Germany has the largest national
economy in Europe and its capital is considered to be Europe's coolest city. No
need to convince me further, I embarked on the adventure of expatriation and
made Berlin my third home city.
After a long collaboration with elegantly dressed up and conventional people of the EU Bubble, I am experiencing the Start-up Scene where I meet originally dressed and laid-back people everyday. It’s definitely exciting to be part of the growing IT/Web start-up scene in Berlin, but the reality is not as wonderful and appealing as the media tends to describe it, and I wish someone had told me beforehand how it really looks behind the scene.
For years, Berlin hasn’t been the most important economy of the country, but the situation has changed within the last few years, and the unemployment rate has been trending downward; partially because most German start-ups are focused on the outside of the German market. Nevertheless, even though they are now addressing the global market, unemployment remains high, at about 11%, making it hard to find a decent well-paid job.
In 2014, Berlin can certainly stand for a "cool and cheap” city. Many entrepreneurs are launching their business from here or choosing to relocate to Berlin because they can rent an office space much cheaper than in London and can also employ people for less money. Almost every digital start-up based here is looking for young graduates with strong technical skills, especially software developers, online marketing specialists and web designers. But the market has become more competitive in the recent months and start-ups can employ their staff even for less money than in Asia. Most start-ups here don’t have the budget to fly you out for an interview, it will be done over Skype but the best is to be on the ground and available on the spot.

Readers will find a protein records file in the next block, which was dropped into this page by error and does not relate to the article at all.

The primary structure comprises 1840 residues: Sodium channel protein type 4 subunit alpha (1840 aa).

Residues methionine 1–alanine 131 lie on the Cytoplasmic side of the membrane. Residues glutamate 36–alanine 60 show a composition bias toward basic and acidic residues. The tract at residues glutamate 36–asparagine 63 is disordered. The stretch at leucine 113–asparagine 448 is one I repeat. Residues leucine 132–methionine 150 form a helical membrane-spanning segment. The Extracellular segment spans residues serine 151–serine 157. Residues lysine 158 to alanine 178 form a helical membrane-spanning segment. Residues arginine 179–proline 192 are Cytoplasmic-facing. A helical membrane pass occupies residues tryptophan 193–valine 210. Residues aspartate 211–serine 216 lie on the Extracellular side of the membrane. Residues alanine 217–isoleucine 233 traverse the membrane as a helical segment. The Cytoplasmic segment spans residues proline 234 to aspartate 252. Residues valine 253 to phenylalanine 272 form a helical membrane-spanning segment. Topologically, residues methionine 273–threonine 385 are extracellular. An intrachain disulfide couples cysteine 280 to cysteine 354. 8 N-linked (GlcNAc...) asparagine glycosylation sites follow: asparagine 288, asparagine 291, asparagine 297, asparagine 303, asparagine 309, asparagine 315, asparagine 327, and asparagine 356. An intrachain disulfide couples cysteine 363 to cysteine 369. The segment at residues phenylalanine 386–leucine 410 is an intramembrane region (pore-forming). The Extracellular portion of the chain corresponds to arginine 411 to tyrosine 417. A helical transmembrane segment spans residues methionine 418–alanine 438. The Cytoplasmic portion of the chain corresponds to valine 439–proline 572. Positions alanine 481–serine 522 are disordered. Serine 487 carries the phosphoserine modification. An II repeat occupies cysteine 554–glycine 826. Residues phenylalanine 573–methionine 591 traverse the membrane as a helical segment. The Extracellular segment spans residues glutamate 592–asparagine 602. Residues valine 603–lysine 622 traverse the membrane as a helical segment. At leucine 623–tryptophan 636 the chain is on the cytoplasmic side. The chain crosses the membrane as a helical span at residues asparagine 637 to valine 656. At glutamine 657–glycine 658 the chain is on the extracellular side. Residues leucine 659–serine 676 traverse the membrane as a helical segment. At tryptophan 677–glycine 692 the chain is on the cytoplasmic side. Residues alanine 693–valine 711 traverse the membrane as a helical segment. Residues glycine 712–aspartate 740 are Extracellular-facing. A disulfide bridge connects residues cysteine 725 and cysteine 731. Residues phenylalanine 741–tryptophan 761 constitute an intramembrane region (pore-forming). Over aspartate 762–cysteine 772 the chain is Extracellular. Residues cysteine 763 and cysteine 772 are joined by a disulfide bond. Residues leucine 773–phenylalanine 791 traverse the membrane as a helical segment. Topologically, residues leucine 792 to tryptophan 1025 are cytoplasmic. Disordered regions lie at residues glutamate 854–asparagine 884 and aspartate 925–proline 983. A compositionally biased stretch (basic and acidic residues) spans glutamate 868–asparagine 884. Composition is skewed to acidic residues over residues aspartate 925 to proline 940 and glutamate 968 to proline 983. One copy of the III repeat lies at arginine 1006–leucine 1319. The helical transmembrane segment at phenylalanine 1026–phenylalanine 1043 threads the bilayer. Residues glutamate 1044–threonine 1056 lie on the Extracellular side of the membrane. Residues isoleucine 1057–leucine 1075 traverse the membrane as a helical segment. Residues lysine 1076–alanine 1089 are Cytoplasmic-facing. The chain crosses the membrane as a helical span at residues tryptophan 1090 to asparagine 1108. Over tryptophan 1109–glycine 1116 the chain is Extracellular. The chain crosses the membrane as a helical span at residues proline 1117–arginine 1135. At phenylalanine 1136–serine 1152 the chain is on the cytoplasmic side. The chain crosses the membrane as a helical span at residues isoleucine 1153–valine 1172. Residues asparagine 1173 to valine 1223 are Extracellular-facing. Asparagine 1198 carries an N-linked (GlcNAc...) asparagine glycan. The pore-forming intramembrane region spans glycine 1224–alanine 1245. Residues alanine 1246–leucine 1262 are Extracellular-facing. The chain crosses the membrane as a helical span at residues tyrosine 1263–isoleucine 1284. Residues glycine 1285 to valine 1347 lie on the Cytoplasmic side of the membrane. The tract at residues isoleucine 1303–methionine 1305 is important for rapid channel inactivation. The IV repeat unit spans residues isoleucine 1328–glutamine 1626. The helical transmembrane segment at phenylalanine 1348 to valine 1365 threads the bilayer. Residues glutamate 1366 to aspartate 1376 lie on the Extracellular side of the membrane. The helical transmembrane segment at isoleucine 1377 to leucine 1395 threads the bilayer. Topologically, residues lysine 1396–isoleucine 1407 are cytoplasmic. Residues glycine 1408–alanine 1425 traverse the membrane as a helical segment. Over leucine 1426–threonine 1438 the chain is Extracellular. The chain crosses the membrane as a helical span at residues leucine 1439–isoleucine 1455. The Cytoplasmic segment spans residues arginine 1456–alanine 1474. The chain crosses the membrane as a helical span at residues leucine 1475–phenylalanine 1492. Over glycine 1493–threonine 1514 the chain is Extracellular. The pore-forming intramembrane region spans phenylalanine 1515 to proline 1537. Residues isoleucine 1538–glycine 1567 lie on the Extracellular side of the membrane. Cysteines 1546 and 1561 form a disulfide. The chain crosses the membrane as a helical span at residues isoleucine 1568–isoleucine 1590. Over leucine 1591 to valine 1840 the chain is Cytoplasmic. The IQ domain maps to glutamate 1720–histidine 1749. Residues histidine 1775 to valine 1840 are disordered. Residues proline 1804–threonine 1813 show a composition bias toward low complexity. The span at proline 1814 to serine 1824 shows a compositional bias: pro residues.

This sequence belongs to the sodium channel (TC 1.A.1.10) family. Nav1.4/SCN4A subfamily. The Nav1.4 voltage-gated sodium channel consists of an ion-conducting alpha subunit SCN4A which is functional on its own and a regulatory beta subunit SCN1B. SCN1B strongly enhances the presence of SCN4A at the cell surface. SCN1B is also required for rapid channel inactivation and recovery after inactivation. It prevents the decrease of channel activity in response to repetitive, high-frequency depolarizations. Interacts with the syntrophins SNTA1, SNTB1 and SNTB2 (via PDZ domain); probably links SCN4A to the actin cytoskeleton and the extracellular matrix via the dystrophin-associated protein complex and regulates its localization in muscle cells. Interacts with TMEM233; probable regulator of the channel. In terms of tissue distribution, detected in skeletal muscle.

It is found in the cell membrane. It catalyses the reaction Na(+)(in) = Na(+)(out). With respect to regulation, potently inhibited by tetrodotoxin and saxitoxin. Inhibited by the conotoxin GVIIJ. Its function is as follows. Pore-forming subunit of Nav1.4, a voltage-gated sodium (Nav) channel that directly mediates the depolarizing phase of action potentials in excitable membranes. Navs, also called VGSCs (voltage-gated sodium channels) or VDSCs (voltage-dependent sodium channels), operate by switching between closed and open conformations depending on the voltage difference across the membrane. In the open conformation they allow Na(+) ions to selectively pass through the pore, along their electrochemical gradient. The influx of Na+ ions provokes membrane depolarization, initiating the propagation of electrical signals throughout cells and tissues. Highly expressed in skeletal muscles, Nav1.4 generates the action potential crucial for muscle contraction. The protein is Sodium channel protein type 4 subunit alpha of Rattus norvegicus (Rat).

Every single expat who landed in Berlin is desperately in need for a room inside the "Berlin Ring“. The rent for a WG-Zimmer in Berlin (translation: room in a shared apartment) is still low in comparison with London, but renting a one-bed flat in central Berlin is no longer cheap. Looking for a shared flat is a veritable marathon, as it involves a recruitment process almost identical to a job interview: be ready to send 20 applications per day and to prove that you are the ideal candidate with many documents, such as your job contract. As if this wasn’t hard enough, when you are accepted by your new flatmates after a few weeks’ research, beware that the rooms are usually rented or sublet for one month or three if you get lucky. The bright side of it is that the adventure starts by visiting various areas of Berlin, with its graffitis, as well as its U/S-Bahn stations, the rapid underground network that is spread all over Berlin.
Why are so many people coming here?